Blog Entry - 12.01.14

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Pictured above: (1) Cross of Cairns. (2) St. Benedict's Cairn. (3) The Flame of Love Cairn.

The Stones Begin to Speak
Part II - Cross of Cairns

Set up signposts, raise landmarks; mark the road well, the way by which you went. Come home, virgin of Israel, come home to these towns of yours. How long will you hesitate, disloyal daughter? For Yahweh is creating something new on earth; the Woman sets out to find her Husband again.
-- Jeremiah 31:21-22

As intended, I returned to Hidden Canyon many times over the subsequent years following my first visit.

St. Patrick's Cairn rose to about six feet, only to be knocked down on several occasions. Each time I found it flattened, I simply rebuilt it, endeavoring to use a little more care to fortify it with better construction. Sometimes I was really irritated by the destructive behavior of people. Other times I didn't let myself get bothered at all.

I would also run into desert tortoises on two other occasions, a repeated signal grace that followed on journeys of deep sorrow and repentance for my sinfulness. The second time it was a pair of tortoises in the wash of Hidden Canyon. The third time I ran into a tortoise at about 1,500 feet on the mountain just to the north of Hidden Canyon. God is so good to us.

I began construction of St. Benedict's Cairn a couple of years ago, in gratitude for the prayers from a friend I met over at The Pelianito Journal Blog. She was in the process of joining the Benedictine Oblates and I felt it was the least I could do. She was so delighted that she forwarded a picture of the cairn to her Benedictine house in Ireland and shared with me that they would be pleased to have the prayers of some guy half way across the world from a Hidden Canyon in the Arizona desert. Heck, I can't imagine how often and powerfully I've benefited over the years from the prayers of religious hidden away in the convents and monasteries of the world.

Maybe it was just such a prayer that got the whole ball rolling the first time I visited the canyon.

I built a third cairn on the other side of the arroyo and dedicated that one to The Flame of Love, which I was also introduced to on Pelianito's Blog. You can read more about that devotion at theflameoflove.org.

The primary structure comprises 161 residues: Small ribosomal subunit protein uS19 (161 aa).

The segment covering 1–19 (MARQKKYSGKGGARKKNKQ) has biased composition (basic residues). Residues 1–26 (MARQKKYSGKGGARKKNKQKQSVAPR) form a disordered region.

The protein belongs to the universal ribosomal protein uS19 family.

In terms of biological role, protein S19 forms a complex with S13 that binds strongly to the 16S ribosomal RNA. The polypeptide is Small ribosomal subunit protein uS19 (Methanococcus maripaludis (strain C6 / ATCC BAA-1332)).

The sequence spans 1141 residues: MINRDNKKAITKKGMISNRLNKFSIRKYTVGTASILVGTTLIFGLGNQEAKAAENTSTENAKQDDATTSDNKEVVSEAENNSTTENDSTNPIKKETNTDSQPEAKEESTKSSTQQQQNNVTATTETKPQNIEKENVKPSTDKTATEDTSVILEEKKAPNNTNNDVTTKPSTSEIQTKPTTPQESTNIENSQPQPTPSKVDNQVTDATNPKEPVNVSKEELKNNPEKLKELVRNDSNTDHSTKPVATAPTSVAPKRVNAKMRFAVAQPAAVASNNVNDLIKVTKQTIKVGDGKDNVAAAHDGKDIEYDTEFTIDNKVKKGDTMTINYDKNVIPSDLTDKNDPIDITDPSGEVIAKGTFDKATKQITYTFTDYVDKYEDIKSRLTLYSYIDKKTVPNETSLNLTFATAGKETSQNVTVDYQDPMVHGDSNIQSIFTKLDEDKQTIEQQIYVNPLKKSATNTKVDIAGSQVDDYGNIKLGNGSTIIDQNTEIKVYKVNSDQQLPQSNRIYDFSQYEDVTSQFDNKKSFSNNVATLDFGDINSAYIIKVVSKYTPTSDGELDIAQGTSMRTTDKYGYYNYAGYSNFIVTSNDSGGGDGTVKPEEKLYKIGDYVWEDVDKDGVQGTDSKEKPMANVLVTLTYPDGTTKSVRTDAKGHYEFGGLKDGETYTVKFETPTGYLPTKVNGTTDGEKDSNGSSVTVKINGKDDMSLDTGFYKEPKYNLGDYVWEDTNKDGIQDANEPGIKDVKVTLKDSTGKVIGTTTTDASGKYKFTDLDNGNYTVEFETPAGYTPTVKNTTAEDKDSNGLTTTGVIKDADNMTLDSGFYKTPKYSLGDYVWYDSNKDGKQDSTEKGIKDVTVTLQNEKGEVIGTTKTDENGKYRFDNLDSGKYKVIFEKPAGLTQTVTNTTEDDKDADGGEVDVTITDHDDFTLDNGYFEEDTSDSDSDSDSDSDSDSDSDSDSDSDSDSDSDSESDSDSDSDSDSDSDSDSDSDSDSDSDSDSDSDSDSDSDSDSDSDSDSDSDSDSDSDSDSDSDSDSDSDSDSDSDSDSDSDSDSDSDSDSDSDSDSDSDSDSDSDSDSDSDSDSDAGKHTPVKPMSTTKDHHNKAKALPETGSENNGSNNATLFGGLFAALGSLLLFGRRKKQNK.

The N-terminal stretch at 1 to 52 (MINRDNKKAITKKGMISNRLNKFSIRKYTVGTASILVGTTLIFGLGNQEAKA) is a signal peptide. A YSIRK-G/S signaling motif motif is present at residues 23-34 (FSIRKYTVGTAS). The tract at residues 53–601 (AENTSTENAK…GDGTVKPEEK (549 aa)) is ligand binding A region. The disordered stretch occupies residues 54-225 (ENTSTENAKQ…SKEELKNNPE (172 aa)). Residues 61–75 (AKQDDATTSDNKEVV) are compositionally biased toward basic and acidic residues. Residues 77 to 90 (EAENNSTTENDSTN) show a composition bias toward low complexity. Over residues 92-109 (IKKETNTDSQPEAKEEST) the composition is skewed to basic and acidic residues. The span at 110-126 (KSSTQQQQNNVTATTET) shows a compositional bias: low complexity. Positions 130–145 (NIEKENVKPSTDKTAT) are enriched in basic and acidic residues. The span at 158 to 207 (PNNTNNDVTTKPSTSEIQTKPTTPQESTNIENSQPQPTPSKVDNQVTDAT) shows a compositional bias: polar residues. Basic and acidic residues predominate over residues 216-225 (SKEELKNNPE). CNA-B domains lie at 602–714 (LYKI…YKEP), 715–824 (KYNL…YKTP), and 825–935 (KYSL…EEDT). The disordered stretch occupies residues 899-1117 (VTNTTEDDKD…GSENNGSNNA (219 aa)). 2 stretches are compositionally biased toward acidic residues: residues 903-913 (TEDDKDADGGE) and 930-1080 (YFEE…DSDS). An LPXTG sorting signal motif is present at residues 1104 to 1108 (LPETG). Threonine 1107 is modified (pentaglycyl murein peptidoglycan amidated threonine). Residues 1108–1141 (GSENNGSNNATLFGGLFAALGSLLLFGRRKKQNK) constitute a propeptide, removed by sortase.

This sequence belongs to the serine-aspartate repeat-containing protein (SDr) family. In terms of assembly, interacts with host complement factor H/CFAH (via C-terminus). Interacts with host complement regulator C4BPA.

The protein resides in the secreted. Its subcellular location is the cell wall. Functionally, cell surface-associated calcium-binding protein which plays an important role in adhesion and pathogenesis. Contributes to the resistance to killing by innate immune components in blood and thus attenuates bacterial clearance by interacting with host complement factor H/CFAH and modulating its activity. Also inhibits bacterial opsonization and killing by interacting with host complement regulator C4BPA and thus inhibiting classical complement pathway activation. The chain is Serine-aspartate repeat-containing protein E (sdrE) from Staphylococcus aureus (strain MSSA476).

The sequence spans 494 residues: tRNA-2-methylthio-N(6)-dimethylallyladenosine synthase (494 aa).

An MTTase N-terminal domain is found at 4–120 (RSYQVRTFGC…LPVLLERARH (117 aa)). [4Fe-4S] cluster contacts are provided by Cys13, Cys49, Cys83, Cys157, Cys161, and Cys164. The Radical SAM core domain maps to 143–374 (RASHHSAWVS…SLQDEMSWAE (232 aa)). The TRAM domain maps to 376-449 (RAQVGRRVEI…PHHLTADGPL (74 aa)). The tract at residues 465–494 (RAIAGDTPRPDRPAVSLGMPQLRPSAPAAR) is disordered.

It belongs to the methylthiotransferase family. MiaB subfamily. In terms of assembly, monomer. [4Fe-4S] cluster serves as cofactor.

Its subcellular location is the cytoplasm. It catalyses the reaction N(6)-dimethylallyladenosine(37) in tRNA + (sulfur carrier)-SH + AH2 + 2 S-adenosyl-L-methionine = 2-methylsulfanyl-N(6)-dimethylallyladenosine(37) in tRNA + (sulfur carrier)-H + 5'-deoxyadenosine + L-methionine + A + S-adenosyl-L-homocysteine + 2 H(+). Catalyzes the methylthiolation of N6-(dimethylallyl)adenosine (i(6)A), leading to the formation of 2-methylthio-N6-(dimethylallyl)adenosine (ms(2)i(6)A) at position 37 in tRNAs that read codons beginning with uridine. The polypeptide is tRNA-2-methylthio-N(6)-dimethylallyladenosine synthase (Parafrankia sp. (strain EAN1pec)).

The fourth cairn was dedicated to St. Regina, inspired by the story and sufferings of another of the Pelianito family, but also everyone else in that same territory of souls.

In the end, the four cairns formed a simple cross spanning the wash. That wasn't really the intention, but not surprisingly just the way things turned out.

I took my children out on different excursions to the spot so they could also pitch in. The long hike in and out always provided a great opportunity for me to share the faith, answer questions and help build them up. Funny how often I seemed to learn more from them than I imparted.

I also took some holy water up one day and blessed all the cairns with a liberal dousing and no one has flattened the cairns since to this day.

I noticed various little cairns (two or more rocks piled up) popping up along the rough route to mark the trail up to the cairns. Apparently, other hikers are starting to find the site. I haven't encountered any, but I always wonder what they must think when they come upon the site. Hopefully, they're running into tortoise as well.

I've also seen an increase in horse tracks and can tell from the sandy wash that they've spent some time pausing at the site with their riders. That's good.

On one trip with my daughter, we finally explored the cave in the rock face above the cairns. You can read an account of that story in this entry: 10.20.13.

On a subsequent visit we were working on St. Regina's Cairn when we found an interesting gray rock that formed almost a perfect square and was about an inch thick. It looked like the perfect tablet rock, so I decided to chissel a little map of the Cross of Cairns on it, indicating the arroyo cutting through the middle. We added the year and our initials and decided to place it up in the cave on a small eagle's perch.

In addition to my wife and kids, I started taking friends up to the site when I could talk them into a strenuous hike in the desert. It can be like pulling teeth because some folks aren't much for the outdoors and exercise, but they have all felt rewarded by the trek to the cairns.

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